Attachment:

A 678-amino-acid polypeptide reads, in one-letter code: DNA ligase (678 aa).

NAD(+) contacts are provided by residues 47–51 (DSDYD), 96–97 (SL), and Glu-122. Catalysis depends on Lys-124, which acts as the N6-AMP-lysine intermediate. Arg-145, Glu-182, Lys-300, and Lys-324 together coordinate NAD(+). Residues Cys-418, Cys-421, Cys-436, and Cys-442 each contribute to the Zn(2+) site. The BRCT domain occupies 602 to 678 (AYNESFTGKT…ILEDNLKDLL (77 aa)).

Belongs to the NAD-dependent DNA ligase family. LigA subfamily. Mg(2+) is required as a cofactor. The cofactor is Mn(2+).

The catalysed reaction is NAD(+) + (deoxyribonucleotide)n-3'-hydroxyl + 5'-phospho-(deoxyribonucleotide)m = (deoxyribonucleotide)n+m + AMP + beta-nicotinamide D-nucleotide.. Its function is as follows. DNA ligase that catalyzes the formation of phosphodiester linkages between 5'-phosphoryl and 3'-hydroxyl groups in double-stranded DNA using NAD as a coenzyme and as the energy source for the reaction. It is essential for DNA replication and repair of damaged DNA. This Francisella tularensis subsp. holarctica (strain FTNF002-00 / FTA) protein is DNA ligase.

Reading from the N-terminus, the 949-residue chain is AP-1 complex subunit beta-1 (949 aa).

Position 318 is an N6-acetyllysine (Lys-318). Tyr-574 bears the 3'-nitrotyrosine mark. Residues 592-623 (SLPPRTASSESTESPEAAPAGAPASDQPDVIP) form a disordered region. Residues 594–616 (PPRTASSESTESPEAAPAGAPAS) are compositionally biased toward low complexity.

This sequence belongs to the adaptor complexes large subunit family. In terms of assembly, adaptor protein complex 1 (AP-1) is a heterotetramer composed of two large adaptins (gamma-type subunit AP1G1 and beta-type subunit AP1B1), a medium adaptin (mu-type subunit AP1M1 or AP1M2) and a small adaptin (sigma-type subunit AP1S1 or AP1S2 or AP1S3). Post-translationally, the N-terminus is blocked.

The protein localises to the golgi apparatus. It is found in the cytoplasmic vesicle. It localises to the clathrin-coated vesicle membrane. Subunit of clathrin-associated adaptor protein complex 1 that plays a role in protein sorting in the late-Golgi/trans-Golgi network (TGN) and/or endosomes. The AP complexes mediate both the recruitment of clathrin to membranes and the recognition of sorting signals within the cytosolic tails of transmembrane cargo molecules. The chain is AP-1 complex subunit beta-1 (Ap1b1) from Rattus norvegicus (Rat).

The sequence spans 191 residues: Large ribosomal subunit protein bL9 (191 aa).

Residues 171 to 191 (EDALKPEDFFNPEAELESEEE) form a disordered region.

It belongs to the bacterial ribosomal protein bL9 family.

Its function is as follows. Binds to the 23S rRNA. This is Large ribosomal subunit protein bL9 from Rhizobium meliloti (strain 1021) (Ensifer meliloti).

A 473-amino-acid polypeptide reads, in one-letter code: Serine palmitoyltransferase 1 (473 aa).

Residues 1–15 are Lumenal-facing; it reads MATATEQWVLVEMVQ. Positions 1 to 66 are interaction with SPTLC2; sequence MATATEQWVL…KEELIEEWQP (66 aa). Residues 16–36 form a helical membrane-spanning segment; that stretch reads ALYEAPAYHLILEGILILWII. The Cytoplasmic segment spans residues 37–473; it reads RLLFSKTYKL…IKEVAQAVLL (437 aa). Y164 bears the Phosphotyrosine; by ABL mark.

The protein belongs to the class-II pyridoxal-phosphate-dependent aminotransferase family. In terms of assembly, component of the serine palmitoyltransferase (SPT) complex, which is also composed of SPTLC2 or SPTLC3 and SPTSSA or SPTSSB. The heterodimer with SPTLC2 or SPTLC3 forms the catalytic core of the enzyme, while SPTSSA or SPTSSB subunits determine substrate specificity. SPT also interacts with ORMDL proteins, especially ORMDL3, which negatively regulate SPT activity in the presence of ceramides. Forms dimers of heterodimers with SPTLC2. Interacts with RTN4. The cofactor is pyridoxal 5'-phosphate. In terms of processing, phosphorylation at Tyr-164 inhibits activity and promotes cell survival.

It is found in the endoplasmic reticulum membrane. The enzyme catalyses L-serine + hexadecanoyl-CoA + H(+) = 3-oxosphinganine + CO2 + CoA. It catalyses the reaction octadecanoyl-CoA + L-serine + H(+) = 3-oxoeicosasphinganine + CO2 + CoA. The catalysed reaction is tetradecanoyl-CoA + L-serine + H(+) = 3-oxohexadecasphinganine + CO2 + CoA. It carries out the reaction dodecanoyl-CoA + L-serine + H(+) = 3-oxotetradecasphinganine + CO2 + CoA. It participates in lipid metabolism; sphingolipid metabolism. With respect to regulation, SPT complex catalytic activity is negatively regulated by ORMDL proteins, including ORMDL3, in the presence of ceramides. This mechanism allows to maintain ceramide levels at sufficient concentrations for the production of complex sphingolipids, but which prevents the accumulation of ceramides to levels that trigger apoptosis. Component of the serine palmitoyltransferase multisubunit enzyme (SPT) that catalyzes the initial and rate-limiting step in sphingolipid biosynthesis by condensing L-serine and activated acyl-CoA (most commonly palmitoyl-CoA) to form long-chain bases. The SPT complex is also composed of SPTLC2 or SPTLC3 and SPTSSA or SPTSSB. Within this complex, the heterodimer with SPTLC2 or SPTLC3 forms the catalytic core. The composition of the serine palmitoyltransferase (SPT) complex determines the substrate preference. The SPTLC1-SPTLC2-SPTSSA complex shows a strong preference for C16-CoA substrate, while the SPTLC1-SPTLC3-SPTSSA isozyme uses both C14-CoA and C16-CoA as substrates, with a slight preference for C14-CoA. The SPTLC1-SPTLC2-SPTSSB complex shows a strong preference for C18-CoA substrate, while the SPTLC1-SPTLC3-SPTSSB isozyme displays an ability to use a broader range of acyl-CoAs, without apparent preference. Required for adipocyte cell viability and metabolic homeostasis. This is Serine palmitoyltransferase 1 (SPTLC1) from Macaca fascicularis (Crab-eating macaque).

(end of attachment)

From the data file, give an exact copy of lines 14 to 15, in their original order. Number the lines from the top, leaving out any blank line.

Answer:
Residues 1–15 are Lumenal-facing; it reads MATATEQWVLVEMVQ. Positions 1 to 66 are interaction with SPTLC2; sequence MATATEQWVL…KEELIEEWQP (66 aa). Residues 16–36 form a helical membrane-spanning segment; that stretch reads ALYEAPAYHLILEGILILWII. The Cytoplasmic segment spans residues 37–473; it reads RLLFSKTYKL…IKEVAQAVLL (437 aa). Y164 bears the Phosphotyrosine; by ABL mark.

The protein belongs to the class-II pyridoxal-phosphate-dependent aminotransferase family. In terms of assembly, component of the serine palmitoyltransferase (SPT) complex, which is also composed of SPTLC2 or SPTLC3 and SPTSSA or SPTSSB. The heterodimer with SPTLC2 or SPTLC3 forms the catalytic core of the enzyme, while SPTSSA or SPTSSB subunits determine substrate specificity. SPT also interacts with ORMDL proteins, especially ORMDL3, which negatively regulate SPT activity in the presence of ceramides. Forms dimers of heterodimers with SPTLC2. Interacts with RTN4. The cofactor is pyridoxal 5'-phosphate. In terms of processing, phosphorylation at Tyr-164 inhibits activity and promotes cell survival.